Jessica Igoe: At American Express, we know that our Cardmembers have a passion for music and we have been creating memorable experiences with their favorite artists for years. With Unstaged, we saw this as an opportunity to not only provide our Cardmembers with a unique in-venue concert experience, but also help music enthusiasts across the country access their favorite artists.

But another goal that we had for Unstaged was to help shape a new distribution model for musical acts. We are helping artists to get broad scale awareness of their new music to both existing and new fans. And an important element of that is helping artists to sell their new music. Fans who tune-in to the live stream are able to download the album on iTunes directly from the YouTube channel. We know from our previous artists that Unstaged played an important role in the success of their music. Last year is a great example as our Unstaged artists combined for eight Grammy nominations and four Grammy wins, and two of the three artists' albums debuted at #1 on the Billboard albums chart following their Unstaged performances. This new distribution model is beneficial to both music fans and the music industry.

MR: David Lynch is an interesting choice to direct the live stream. What went into the company's decision to work with him?

JI: With all of our "Unstaged" music series concerts, we want to create a fusion of artist, venue and director that will allow us to connect our in-venue and online audiences in new and unexpected ways.

From a partnership standpoint, many factors go into which artists we work with, as we are committed to offering an eclectic mix of genres that are relevant, diverse and exciting. We also like to work with artists who see Unstaged as a new model for distributing music, especially as they are getting ready to release new recordings.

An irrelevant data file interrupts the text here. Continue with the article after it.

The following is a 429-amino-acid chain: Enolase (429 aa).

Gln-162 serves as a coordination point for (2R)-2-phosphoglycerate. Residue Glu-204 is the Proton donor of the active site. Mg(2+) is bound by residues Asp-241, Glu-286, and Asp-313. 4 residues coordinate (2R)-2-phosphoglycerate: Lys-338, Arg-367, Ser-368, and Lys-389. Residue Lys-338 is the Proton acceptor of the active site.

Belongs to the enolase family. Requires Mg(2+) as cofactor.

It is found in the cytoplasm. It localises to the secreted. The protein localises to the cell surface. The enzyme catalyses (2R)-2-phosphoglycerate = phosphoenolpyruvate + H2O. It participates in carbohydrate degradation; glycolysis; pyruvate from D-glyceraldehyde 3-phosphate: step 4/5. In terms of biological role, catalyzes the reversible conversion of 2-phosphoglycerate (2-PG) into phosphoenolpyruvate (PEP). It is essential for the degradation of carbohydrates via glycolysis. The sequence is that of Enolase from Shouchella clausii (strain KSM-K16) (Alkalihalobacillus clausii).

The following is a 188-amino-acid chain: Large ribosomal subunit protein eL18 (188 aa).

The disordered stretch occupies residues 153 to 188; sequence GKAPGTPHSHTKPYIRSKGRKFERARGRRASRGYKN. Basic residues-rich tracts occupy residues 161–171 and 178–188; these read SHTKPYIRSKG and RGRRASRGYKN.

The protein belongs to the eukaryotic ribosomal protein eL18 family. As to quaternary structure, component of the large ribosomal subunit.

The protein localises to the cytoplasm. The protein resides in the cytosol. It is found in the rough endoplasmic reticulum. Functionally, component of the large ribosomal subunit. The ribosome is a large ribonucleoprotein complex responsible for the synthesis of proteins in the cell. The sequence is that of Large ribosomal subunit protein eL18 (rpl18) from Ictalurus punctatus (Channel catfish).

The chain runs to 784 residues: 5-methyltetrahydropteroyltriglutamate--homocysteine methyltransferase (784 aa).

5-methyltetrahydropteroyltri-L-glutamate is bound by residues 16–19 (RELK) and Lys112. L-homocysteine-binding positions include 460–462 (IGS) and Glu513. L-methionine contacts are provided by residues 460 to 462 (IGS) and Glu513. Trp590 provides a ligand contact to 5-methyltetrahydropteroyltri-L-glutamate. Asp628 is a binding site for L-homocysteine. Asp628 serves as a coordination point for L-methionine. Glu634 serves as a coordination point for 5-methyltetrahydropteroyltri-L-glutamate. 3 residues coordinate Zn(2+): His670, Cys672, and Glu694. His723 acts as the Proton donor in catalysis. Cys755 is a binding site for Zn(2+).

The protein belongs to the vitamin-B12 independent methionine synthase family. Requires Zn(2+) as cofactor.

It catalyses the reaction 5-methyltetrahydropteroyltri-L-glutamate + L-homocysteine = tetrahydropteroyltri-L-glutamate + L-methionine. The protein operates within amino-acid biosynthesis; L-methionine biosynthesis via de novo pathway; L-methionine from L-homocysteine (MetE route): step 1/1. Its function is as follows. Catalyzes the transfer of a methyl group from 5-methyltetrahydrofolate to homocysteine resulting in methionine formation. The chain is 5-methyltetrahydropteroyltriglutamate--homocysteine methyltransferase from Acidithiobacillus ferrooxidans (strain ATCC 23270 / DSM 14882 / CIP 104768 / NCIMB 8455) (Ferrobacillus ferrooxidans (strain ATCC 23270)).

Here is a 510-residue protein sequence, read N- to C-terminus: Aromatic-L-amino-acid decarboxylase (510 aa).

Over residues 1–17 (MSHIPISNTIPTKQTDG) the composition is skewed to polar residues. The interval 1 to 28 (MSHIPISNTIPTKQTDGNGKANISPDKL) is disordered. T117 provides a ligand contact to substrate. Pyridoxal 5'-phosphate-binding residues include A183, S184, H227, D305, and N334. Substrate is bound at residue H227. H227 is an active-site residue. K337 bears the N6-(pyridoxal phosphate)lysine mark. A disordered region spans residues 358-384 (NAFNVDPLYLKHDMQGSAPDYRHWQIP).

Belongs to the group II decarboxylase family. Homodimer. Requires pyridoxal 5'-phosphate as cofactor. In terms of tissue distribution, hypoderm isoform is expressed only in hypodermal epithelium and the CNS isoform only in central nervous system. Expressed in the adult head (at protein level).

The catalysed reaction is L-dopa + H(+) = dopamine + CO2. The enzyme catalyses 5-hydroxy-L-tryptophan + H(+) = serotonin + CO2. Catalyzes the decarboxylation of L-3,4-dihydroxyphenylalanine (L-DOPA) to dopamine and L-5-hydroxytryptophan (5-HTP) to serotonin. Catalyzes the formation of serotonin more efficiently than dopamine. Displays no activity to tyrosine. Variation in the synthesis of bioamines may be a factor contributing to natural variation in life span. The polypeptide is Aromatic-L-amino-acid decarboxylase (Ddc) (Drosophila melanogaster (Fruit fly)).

For a director, we are looking for someone who is a fan of the band and has a unique perspective on their music. We are especially excited to be including David Lynch into our Unstaged family. He is putting together an unbelievable visual experience. His vision for the stream is something that we have never done before, and will be a really rich experience for our online viewers.

MR: We've seen a variety of digital features incorporated in the Unstaged series from last year with Arcade Fire, John Legend & The Roots and Sugarland. Which digital initiatives can we expect for this concert with Duran Duran and what makes these new ones so special?

JI: Unstaged: An Original Series from American Express is truly designed to bring both the in-concert and at-home viewing experiences to entirely new heights. Similar to our inaugural year last year, we work with each artist and director individually to create a concert and live-stream experience that is highly personalized for the band and engaging for the music fans. The 2011 Unstaged series will undoubtedly continue to use a variety of digital and social media to connect the online audience to the live shows.

As we kick-off the first installment of this year, we're certainly pleased to offer new and more innovative digital twists, such as "The Now Pulse" crowd visualizer where a special Duran Duran memento will be unlocked based on social chatter online. Additionally, audiences worldwide were able to collaborate with David Lynch in an on-stage and online art installation, by submitting photos as part of our "All Of Us Now" photo project. And of course, the hugely popular "Tweet the Band" feature allows fans to Tweet questions to #amexduranduran for a chance to have them answered by the band in the pre-show.

MR: What advice would you give any artists aspiring to eventually play in Unstaged?

JI: The main thing that we are trying to achieve at American Express with Unstaged, is to use create a new distribution model for music. We want to work with artists who see Unstaged as a way of connecting with their fans across the world and are looking to be innovative in the digital space. This combination of an in-venue and online concert experience really helps to connect with existing fans and build a new audience.